Today in books and publishing: Midnight in Paris didn't have permission for Faulkner quote; "vagina" scandalizes evangelicals; John Grisham read Fifty Shades; Jacques Barzun dies.
Has Woody Allen besmirched the honor of William Faulkner? Woody Allen summoned up the ghosts of expat writers like F. Scott Fitzgerald and Ernest Hemingway for his sepia-tinged journey back to bohemian 1920s Paris. William Faulkner, tethered as he was to the American South, didn't make a cameo in Midnight in Paris. But his words did, and slightly altered Faulkner lines spoken by Owen Wilson's character has Faulkner Literary Rights, LLC upset. "The past is not dead! Actually, it's not even past," says Allen's presumed stand-in, Gil Pender, citing Faulkner as the source. (Getting nit-picky, the sentences from Faulkner's novel Requiem for a Nun actually read, "The past is never dead. It's not even past.") The Faulkner estate is suing Sony Pictures Classics and movie exhibitors over the lines, alleging that the companies did not seek copyright permission for the quotes. The suit filed with the U.S. District Court in Mississippi reads:
The use of the infringing quote and of William Faulkner’s name in the infringing film is likely to cause confusion, to cause mistake, and/or to deceive the infringing film's viewers as to a perceived affiliation, connection or association between William Faulkner and his works, on the one hand, and Sony, on the other hand.
The litigants seek "damages, disgorgment of profits, costs and attorney fees." [The Hollywood Reporter]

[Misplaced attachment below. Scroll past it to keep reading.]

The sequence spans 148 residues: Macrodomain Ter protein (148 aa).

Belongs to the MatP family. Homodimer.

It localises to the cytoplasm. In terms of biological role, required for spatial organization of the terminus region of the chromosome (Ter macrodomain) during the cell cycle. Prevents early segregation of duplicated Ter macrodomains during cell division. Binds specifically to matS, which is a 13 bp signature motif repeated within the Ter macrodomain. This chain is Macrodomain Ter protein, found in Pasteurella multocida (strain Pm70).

Evangelical bookstores to author: take your "vagina" elsewhere. Rachel Held Evans is no heathen. The author of the soon-to-be-released book A Year of Biblical Womanhood is a devout evangelical, yet she finds herself at odds with Christian bookstores. LifeWay Christian Resources has refused to carry her title because of particularly objectionable language: namely, the word "vagina." She was ready to take out mild curse words "damn" and "kick-ass," but she found it impossible to take "vagina" out of her book, which catalogues her attempt to adhere to all of the Bible's rules for women for an entire year. Evans' publisher Thomas Nelson is sticking by her choice to leave the word in. This kind of censorship from Christian booksellers is common and sternly enforced, and Evans is now speaking out against the practice, saying, "Christian bookstores have a chokehold on the Christian publishing industry ... the entire Christian industry has been sanitized, while its best artists look elsewhere for publication." That chokehold might be loosening. Because, as The Daily Beast's David Sessions points out, they're subject to all the tectonic shifts going on in bookselling at large. Online retailers like Amazon could feasibly swallow them up in the near future, especially if they continue to alienate authors and readers who candle handle encountering the word "vagina." [The Daily Beast]